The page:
Tummy Thursday: Senegalese Food

There’s a saying in German that states that “the farmer won’t eat what the farmer doesn’t know”. It’s again this intersection of class and culture, where the educated classes take pride in “discovering” new tastes, while certain parts of the working class take pride in never trying anything new, especially no “furrin food”. Of course, both positions come with their racism, where the latter is more obvious than the former. I was lucky to be raised in a family that loved food. My grandparents could never travel the world in person, so they tried to travel it with their tummy, even though some of grandma’s creations would probably not have been recognised by the people who actually invented them. Mr, on the other hand was raised in a family that sees lasagna as exotic and his parents have never eaten a single Döner. Mr has tried to shed that attitude, but mostly ended up in a position where he will eat foreign cuisines, but only after they have been thoroughly approved by white people. Italian is standard, Chinese is ok, Greek is high end. So when we came upon a tiny Senegalese restaurant in Mataró, he was not happy when I proposed to eat there and the kids enthusiastically agreed.

Guess who enjoyed his meal the most?

The restaurant was tiny (less than 2m from side to side and probably 8-9 m long). The cook prepared three different dishes, as Senegale food is stews that take time to prepare, and starters, so we simply ordered one of each and shared among us.

©Giliell, all rights reserved Fish cakes. they were absolutely delicious and already hinted at an enormous amount of onions to come.

©Giliell, all rights reserved Yassa: chicken in an onion and veggies sauce with rice.

©Giliell, all rights reserved Thiéboudienne, the national dish. Seasoned rice with veggies and fish. Sorry for the blurry pic, I was hungry.

©Giliell, all rights reserved Mafé, a beef stew with peanut sauce.

I’ll definitely try to cook some of these, hopefully with better results than grandma…


  1. says

    It looks delicious and it made me hungry to read about it. That being said, there are also legitimate reasons not to try “furrin food” willy-nilly. I am one of those who extremely dislikes experimenting with food and it is one of the reasons why I do not like to travel at all, especially not to places where I do not speak fluently the local lingo.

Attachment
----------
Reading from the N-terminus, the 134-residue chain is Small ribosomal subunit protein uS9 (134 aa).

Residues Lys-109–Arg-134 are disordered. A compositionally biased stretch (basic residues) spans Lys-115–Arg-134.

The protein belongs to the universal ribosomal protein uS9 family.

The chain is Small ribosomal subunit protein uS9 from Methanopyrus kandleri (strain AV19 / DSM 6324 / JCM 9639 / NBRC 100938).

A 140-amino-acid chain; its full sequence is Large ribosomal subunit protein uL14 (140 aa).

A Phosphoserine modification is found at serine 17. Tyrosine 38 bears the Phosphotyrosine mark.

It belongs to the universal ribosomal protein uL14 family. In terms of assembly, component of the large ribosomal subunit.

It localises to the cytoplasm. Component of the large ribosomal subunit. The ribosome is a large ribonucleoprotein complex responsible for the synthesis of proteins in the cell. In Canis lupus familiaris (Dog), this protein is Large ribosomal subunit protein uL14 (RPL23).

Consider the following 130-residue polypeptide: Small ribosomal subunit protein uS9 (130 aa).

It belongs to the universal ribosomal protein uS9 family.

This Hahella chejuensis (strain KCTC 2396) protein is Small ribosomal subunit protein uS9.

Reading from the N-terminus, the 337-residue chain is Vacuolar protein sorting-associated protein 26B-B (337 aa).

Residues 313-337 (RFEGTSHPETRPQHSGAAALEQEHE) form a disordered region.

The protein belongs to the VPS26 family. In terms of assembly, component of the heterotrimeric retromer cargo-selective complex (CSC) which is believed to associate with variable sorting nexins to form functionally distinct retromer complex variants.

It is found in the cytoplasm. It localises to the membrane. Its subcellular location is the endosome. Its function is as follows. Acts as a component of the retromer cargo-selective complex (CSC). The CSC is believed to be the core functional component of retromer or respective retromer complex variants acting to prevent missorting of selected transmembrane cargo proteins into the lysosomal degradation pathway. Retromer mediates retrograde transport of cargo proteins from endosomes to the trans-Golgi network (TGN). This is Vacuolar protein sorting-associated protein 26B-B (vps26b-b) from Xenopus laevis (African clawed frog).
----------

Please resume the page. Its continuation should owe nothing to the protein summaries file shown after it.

Food allergy means that I absolutely must avoid some common ingredients (the whole Apiaceae family, if added raw, also raw overripe apples and bell peppers).

    I must be able to explain it to the waiting staff and they must respect it. Even so, I was surprised by raw parsley in a portion of food where it, in my opinion, makes no sense to add it, and I had to return the food untouched and refuse to pay because the waiter ignored my request of not adding raw carrots to the side. I am sick and tired of having to explain to every waiter everywhere to be honest. And as I found out this weekend, some things I do not know yet about can cause me problems too.

    I did not have life-threatening allergic reaction (yet), but not being able to swallow properly for hours, or having itchy rash for days is no fun either.

  2. says

    I absolutely share your sentiment on waitstaff ignoring such requests and needing to be safe. After all, my food allergies mean that my throat starts swelling which can be life threatening. Fortunately I have zero issues once things are cooked. Nature intended for me to eat apples as cake.
    But Mr’s only food allergy is canned mandarin oranges and I was fluent in the local lingo. With him it’s really a question of “food common in western cities” vs. “food not common in western cities”. If there was an all you can eat Senegalese restaurant at every corner, but hardly ever any Chinese restaurant he’d just have been the same.

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